Public school enrollment remains down for a second consecutive year, at 49.5 million in fall 2021 compared to 49.4 million in fall 2020, according to preliminary federal counts from the U.S. Department of Education's National Center for Education Statistics. Comparatively, pre-pandemic enrollment was at 50.8 million students in fall 2019.
However, when broken down by grade, fall 2021 enrollment data shows a 14% increase for pre-kindergarten and a 5% increase for kindergarten. Both grades experienced the steepest declines immediately following the onset of the COVID-19 pandemic.
Public school enrollment counts for grades 1-7 decreased year over year. White student enrollment also fell over the past year, from 22.6 million in fall 2020 to 22.4 million in fall 2021, while other student racial groups slightly increased or stayed the same.
Compared with fall 2020, total public school enrollment for Pre-K-12 "was unchanged" this past fall, said NCES Commissioner Peggy G. Carr in a statement.
However, enrollment changes varied by state, with most states experiencing less than 1% changes in enrollment. The largest enrollment increases — of more than 2% between fall 2020 and 2021 — were in Idaho, Montana and Pennsylvania. The largest decline was in New York, which reported a 2% decrease.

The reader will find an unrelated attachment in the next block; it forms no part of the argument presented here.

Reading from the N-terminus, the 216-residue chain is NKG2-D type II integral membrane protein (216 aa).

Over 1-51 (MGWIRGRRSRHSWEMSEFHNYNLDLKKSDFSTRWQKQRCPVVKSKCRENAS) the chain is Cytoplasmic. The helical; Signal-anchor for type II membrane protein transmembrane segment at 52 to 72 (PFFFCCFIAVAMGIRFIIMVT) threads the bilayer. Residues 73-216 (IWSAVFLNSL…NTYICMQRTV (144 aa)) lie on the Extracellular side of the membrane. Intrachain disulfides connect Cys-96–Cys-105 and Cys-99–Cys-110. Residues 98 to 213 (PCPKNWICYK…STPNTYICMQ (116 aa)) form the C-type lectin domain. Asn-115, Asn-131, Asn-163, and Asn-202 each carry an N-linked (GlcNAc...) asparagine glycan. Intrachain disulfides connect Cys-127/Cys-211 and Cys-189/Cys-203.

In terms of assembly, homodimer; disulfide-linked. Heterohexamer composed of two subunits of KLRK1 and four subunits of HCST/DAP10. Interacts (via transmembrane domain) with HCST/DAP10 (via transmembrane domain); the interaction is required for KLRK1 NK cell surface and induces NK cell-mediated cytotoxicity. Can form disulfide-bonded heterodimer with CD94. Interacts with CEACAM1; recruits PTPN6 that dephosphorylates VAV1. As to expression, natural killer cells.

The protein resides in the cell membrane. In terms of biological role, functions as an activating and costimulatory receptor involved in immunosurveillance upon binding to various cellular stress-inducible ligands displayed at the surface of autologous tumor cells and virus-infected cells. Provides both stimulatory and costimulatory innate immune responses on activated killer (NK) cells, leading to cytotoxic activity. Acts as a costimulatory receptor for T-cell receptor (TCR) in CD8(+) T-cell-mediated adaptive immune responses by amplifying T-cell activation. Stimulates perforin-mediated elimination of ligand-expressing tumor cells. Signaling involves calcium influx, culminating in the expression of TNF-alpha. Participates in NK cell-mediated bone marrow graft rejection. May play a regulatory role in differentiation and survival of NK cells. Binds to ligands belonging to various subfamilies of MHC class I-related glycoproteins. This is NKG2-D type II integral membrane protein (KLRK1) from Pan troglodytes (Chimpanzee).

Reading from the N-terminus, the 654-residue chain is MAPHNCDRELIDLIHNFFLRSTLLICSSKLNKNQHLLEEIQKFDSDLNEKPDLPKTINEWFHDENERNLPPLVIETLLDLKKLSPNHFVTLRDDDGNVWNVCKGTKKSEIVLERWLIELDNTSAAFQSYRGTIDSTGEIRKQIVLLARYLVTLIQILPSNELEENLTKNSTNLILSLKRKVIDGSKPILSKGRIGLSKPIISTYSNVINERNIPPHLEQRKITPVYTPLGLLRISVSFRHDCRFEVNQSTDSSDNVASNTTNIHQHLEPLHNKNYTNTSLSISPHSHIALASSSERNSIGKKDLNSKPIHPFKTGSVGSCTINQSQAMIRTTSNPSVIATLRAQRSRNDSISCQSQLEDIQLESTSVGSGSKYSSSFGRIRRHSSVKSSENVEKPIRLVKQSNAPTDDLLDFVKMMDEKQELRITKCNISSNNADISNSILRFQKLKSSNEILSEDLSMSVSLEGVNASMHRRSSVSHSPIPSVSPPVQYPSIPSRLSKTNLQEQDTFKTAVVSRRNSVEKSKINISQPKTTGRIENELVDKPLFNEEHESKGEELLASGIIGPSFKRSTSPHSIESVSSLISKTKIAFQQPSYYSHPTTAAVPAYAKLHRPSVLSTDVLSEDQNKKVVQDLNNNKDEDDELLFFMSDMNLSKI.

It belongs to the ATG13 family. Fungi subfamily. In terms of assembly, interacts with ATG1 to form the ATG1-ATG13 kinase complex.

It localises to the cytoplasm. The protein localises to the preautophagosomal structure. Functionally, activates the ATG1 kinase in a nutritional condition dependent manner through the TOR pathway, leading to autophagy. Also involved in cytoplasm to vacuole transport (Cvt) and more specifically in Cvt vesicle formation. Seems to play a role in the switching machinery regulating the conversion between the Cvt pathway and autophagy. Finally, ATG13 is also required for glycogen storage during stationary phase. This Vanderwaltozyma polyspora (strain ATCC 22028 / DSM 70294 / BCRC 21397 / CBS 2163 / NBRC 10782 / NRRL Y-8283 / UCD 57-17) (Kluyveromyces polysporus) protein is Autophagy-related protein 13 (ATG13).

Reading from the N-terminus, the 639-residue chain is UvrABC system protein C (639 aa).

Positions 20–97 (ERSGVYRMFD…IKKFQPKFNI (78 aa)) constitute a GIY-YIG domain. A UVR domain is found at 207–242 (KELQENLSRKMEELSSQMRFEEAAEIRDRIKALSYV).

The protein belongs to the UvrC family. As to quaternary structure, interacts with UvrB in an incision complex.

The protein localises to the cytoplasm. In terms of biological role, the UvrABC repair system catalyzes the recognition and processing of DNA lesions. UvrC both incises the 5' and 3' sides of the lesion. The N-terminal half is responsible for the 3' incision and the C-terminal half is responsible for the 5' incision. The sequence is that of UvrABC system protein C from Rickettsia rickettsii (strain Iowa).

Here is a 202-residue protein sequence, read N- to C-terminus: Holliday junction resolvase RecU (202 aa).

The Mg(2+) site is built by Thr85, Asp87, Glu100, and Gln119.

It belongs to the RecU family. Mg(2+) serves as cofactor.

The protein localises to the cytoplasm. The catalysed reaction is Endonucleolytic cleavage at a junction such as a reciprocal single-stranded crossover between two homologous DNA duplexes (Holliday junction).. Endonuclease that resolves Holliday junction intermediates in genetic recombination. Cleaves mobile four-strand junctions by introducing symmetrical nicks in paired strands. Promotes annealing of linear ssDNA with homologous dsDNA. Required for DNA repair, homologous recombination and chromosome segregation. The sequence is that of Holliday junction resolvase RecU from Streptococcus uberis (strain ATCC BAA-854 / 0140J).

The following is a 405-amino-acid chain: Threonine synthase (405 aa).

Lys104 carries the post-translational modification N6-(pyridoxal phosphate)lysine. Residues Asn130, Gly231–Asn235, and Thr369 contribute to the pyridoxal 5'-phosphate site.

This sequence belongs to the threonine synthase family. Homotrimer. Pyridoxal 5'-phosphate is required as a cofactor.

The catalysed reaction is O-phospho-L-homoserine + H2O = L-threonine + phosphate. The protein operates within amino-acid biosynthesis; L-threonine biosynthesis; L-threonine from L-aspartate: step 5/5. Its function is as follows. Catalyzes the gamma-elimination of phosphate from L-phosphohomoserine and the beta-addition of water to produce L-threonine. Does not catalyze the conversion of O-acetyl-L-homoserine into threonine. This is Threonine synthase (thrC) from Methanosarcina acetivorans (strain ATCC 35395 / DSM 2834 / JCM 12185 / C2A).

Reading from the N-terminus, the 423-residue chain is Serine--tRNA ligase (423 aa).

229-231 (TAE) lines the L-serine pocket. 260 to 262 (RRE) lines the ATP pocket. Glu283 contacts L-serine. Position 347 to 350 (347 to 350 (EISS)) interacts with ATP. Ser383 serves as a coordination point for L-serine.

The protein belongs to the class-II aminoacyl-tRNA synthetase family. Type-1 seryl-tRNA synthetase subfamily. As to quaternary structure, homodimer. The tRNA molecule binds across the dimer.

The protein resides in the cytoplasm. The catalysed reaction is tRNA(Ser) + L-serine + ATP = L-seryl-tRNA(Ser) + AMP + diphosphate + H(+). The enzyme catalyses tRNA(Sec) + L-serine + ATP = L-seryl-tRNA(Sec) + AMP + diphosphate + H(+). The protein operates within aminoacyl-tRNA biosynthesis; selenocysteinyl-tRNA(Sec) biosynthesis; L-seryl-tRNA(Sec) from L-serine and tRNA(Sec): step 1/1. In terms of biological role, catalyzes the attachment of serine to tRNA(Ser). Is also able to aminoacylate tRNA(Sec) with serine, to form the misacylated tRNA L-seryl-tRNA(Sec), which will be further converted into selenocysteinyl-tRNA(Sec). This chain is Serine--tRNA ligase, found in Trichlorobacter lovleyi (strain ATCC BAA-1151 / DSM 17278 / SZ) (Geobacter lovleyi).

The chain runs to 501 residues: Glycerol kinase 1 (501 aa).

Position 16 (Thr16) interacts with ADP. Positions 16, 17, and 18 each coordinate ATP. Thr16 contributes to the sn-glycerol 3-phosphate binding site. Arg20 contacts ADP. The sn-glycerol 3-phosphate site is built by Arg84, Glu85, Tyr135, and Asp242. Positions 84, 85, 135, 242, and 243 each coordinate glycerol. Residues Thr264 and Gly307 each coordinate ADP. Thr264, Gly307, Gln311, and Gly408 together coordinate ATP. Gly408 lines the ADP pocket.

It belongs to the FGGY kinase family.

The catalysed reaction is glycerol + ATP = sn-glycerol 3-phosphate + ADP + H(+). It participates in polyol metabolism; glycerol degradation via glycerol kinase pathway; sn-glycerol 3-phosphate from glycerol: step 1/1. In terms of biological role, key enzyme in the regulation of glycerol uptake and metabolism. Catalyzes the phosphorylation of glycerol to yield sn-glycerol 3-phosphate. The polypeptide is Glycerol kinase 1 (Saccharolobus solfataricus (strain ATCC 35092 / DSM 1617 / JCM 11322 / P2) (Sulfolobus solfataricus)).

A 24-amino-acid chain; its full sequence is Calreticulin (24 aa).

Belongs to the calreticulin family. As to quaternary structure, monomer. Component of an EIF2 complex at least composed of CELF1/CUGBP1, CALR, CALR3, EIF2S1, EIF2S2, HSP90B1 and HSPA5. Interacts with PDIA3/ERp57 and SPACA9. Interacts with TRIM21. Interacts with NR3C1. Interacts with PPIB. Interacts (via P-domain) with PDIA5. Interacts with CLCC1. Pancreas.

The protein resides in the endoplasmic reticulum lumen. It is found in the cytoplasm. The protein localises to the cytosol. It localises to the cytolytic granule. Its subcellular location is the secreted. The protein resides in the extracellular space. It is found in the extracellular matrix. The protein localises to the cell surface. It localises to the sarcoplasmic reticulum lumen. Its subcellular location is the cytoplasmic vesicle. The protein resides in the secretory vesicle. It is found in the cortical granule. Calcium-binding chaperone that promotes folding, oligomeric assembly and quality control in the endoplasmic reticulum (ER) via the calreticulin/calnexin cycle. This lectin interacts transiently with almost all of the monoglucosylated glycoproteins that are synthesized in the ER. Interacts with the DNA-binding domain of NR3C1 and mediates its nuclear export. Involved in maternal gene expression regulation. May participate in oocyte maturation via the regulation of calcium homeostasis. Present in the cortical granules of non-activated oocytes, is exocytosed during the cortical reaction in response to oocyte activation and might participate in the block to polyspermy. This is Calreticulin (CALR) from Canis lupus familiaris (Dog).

By comparison, some states experienced enrollment decreases as high as 5% in fall 2020.
The overall drop in enrollment since fall 2020 marks the reversal of near steady enrollment increases over the past two decades. Last year, Carr called this trend "preliminary but concerning."
However, rebounds in pre-kindergarten and kindergarten enrollments follow anecdotal evidence of and predictions for an influx of younger students who parents had redshirted.
“Research shows that these early years are essential in helping students succeed academically and socially,” said Mark Schneider, director of the Institute of Education Sciences, in a statement when enrollment levels first dropped in 2021. He added that "it is safe to assume that students who struggle the most may be the ones who really lost out.”
At the time, U.S. Secretary of Education Miguel Cardona said "it must be a top priority to reengage every student and family" — a sentiment reiterated by researchers who have repeatedly expressed concerns about the drop in enrollment and engagement since a few months into the pandemic.
The preliminary data release for the 2021–22 school year includes figures from 49 states and the District of Columbia. Data from the state of Washington was not available, and the reported enrollment numbers for Washington, as well as prekindergarten numbers for California and Oregon, were estimated.